Will Stagnant World Trade Hurt Air Cargo?

Global airfreight demand, measured in freight tonne kilometers, grew by 3.8 percent in 2016 compared to 2015, according to data released by The International Air Transport Association (IATA). This was nearly double the industry’s average growth rate of 2 percent over the past five years. Freight capacity, measured in available freight tonne kilometers, increased by 5.3 percent in 2016.

All regions except Latin America experienced positive freight growth in 2016, notes IATA. Carriers in Europe accounted for almost half the total annual increase in demand.

After a weak start to 2016, global freight volumes recovered in the second half of the year. A strong peak season, an increase in silicon materials shipments, and a turnaround in new export orders contributed to the later uptick in demand. The early timing of the Lunar New Year—in January 2017— may also have helped push demand higher in December, IATA reports.

Here’s the growth by region:

  • Asia-Pacific carriers saw freight volume demand grow 9.8 percent in December 2016 compared to the same period in 2015. Capacity grew by 5.7 percent. This contributed to freight demand growth of 2.1 percent in 2016 compared to 2015, and slightly below the 2.3-percent increase the previous year. However, seasonally adjusted volumes are now back to 2010 levels during the bounceback from the global financial crisis.
  • North American airlines saw freight demand increase by 3.7 percent in December 2016 year-on-year and capacity decrease 1.4 percent. This contributed to modest annual growth in 2016 of 2 percent, up from 1.3 percent the previous year. Capacity grew by 3.4 percent in the 2016 calendar year. The strong U.S. dollar continued to boost the inbound market but kept the export market under pressure.
  • European airlines posted a 16.4-percent year-on-year increase in freight demand in December and a capacity rise of 5.9 percent. The healthy results helped boost cargo volumes for the 2016 calendar year by 7.6 percent—the largest increase of all regions, accounting for almost half the total global annual increase in freight demand. Capacity increased by 6.7 percent in the 2016 calendar year.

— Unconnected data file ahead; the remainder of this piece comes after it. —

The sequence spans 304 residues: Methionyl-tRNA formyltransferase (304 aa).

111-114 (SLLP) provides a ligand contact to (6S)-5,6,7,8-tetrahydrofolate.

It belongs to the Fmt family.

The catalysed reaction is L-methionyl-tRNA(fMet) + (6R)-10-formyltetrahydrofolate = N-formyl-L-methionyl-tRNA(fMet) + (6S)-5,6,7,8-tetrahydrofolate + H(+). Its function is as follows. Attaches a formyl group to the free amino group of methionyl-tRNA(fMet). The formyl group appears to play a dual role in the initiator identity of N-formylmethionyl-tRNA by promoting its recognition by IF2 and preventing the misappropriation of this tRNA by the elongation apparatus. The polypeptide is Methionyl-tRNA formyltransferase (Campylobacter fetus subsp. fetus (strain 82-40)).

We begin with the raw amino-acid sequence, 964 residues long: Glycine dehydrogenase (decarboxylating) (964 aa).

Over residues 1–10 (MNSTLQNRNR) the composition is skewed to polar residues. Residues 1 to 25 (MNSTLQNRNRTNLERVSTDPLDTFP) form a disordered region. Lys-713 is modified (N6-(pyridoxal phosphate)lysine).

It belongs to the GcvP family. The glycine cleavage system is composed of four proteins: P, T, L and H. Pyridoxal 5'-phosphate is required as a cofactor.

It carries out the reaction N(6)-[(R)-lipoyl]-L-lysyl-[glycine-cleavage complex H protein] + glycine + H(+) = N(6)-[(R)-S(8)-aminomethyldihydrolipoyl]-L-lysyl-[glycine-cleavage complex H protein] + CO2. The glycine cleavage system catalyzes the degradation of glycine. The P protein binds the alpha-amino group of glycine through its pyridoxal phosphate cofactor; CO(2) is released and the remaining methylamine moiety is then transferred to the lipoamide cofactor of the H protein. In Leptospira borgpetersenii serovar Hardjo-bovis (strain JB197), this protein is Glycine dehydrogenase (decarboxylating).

• Middle Eastern carriers’ freight volumes increased 11.2 percent year-on-year in December and capacity increased 5.9 percent. This contributed to an annual increase in demand of 6.9 percent in 2016—the second fastest growth rate of all the regions. However, this was the region’s slowest pace of growth since 2009 and well below the 12-percent average annual rate seen over the past decade. The slowdown is mainly due to weak freight volumes between the Middle East and Asia, and the Middle East and Europe.
  • Latin American airlines experienced a demand contraction of 1 percent in December 2016, compared to the same period in 2015 and a 7.9 percent decrease in capacity. The drop in demand was reflected in the region’s 2016 overall performance—a 4.2-percent decrease in freight volumes, the second consecutive year that demand has fallen. Despite this, in seasonally adjusted terms, growth levels are in line with where they were at the start of 2016. The region continues to be blighted by weak economic and political conditions, particularly in Brazil.
  • African carriers had the second-fastest growth in year-on-year freight volumes, up 13.6 percent in December 2016 and a capacity increase of 5.3 percent. This contributed to an annual growth in freight demand of 3.1 percent in 2016, down from 4.5 percent in 2015. However, capacity surged by 25.5 percent in the 2016 calendar year on the back of long-haul expansion, particularly by Ethiopian Airlines, causing a fall in the freight load factor.

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